WHERE TO BEGIN?
The communication strategies discussed provide invaluable lessons about leadership with respect to leader-follower communication relationships.
To begin with, the changing nature of business operations from local to global environments has led to the evolution of the concept of leadership. The speed of change in all spheres of life demands an entirely different leader to lead in global environments and cross-cultural communication contexts.
The leader must strive to adapt rapidly to change and be engaging in constant skill development to lead others to the desired direction. In all these, cultural flexibility is a fundamental leadership competency in global environments. It entails the need for one to demonstrate the ability to be willing to submit to another cultural way of life without feeling anxious or alien-like feelings. In the leader-follower relationship, emotional intelligence is one of the communication imperatives.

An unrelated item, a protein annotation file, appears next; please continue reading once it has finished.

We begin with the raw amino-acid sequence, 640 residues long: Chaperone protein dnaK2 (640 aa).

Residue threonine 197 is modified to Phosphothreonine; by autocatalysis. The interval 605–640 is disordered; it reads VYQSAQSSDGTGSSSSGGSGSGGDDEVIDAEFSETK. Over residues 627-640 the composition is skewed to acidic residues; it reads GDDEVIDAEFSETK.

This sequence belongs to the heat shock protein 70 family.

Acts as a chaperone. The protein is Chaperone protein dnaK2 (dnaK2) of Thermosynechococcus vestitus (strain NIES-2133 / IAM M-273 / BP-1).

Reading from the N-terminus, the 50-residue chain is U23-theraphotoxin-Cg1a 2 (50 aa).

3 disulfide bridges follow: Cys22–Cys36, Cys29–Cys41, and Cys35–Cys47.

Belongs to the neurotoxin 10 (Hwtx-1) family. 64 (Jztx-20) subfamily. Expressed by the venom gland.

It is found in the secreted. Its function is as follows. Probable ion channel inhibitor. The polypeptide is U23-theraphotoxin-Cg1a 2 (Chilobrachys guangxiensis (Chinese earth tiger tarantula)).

One must, therefore, demonstrate a deeper understanding of their emotions, weaknesses, strengths, drives, and reactions to problems to know how to handle themselves in different situations. This is particularly important when interacting with individuals from diverse cultural backgrounds. Of ultimate importance in improving communication with regard to the leader-follower relationship is the ability to read between the lines.
This is an essential communication technique in the leader-follower relationship because it allows an individual to reflect upon their ideas and thoughts in the conception stage before they present them to their followers. This is the most important stage for if the leader does not get it right here it will not carry over well to the followers.
How you start a project could very well be how you end one.
In essence, the beginning is the end.
Priscilla J. DuBose served in the U.S. Navy for 14 years and now pursuing my Doctoral Degree in Organizational Leadership at Regent University.